Greta Thunberg, the schoolgirl activist on climate change, is, according to a man sat thinking about it in his tea break, Planet Earth's 'Public Enemy Number One'.
Moys Kenwood, 56, was reading a report about Thunberg's campaigning exploits, when he noticed the slogan 'Save the Planet'. After thinking about this for a minute, he theorized that, if people made the changes Thunberg was promoting, human behaviour towards the environment would alter, carbon emissions might fall, fewer other greenhouse gases would be released into the atmosphere, the ozone layer would not be depleted as quickly, temperatures would not rise so highly, the polar ice would not melt so drastically, sea levels would remain largely stable, and towns, cities and other living areas would be unaffected by the small changes.
With all this in mind, people would continue to live safely on the Earth.
But this is not what the Earth wants.
Indeed, this is the opposite of what the Earth wants. The Earth, it's thought, would quite like the opportunity to get on with whatever it was getting on with before humans came along, and Greta Thunberg butting in like this, is becoming a real threat to the Earth's plans.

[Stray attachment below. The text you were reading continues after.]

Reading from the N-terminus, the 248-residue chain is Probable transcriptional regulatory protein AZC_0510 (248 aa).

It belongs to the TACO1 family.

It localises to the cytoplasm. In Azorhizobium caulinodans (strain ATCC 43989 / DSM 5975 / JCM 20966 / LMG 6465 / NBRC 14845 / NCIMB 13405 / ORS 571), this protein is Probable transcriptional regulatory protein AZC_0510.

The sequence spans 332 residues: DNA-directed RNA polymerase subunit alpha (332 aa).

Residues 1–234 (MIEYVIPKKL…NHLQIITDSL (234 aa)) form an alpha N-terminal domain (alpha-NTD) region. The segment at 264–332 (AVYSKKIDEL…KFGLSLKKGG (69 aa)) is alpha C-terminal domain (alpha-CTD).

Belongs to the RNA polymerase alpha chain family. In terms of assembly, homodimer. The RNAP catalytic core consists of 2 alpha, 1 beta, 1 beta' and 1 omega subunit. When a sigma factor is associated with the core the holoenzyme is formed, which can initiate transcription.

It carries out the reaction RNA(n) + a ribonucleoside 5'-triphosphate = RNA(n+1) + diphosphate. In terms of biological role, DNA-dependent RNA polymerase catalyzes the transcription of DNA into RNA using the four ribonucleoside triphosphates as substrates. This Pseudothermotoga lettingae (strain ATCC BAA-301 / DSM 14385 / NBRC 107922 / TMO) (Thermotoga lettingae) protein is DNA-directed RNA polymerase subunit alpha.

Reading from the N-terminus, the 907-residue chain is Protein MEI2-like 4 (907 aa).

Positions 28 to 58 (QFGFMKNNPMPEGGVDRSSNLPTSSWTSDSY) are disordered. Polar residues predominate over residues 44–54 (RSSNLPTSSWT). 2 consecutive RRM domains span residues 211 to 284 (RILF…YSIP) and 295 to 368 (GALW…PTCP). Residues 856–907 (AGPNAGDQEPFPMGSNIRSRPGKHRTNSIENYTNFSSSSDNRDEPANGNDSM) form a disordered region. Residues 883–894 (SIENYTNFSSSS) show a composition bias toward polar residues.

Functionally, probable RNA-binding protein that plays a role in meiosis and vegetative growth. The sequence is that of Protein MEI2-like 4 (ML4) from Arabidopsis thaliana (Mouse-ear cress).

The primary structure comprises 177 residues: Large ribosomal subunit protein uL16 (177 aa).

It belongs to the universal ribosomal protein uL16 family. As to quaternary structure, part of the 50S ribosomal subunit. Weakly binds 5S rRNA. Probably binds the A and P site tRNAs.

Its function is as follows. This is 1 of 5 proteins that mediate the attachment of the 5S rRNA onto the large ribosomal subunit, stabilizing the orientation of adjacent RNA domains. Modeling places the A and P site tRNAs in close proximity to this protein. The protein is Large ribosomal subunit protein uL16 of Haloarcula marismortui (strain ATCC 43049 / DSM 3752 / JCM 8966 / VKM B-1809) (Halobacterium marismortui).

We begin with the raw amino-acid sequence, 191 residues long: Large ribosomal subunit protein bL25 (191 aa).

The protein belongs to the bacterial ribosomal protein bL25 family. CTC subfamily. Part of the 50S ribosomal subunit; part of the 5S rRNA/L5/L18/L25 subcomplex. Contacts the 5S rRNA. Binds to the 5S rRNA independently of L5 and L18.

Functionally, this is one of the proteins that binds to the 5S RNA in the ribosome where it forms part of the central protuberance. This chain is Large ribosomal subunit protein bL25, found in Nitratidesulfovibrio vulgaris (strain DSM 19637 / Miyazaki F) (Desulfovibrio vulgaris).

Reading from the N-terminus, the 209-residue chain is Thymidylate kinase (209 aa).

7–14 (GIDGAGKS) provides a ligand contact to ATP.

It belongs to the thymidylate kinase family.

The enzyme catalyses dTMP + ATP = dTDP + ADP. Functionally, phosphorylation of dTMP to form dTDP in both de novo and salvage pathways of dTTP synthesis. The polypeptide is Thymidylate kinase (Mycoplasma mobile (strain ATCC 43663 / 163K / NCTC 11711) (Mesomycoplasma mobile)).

The Earth doesn't mind a few degrees change in its temperature; nor does it care whether its surface is covered in luscious green vegetation, ice, sand, brown mud, barren wastelands or, indeed, water. In fact, after a long period of stability, it now fancies a change for the next 10 million years or so.
Planet Earth's spokesman, Jonas Salk, said before he died in 1995:
"If all the insects were to disappear from the Earth, within fifty years, all life on Earth would end. If all human beings disappeared from the Earth, within fifty years, all forms of life would flourish."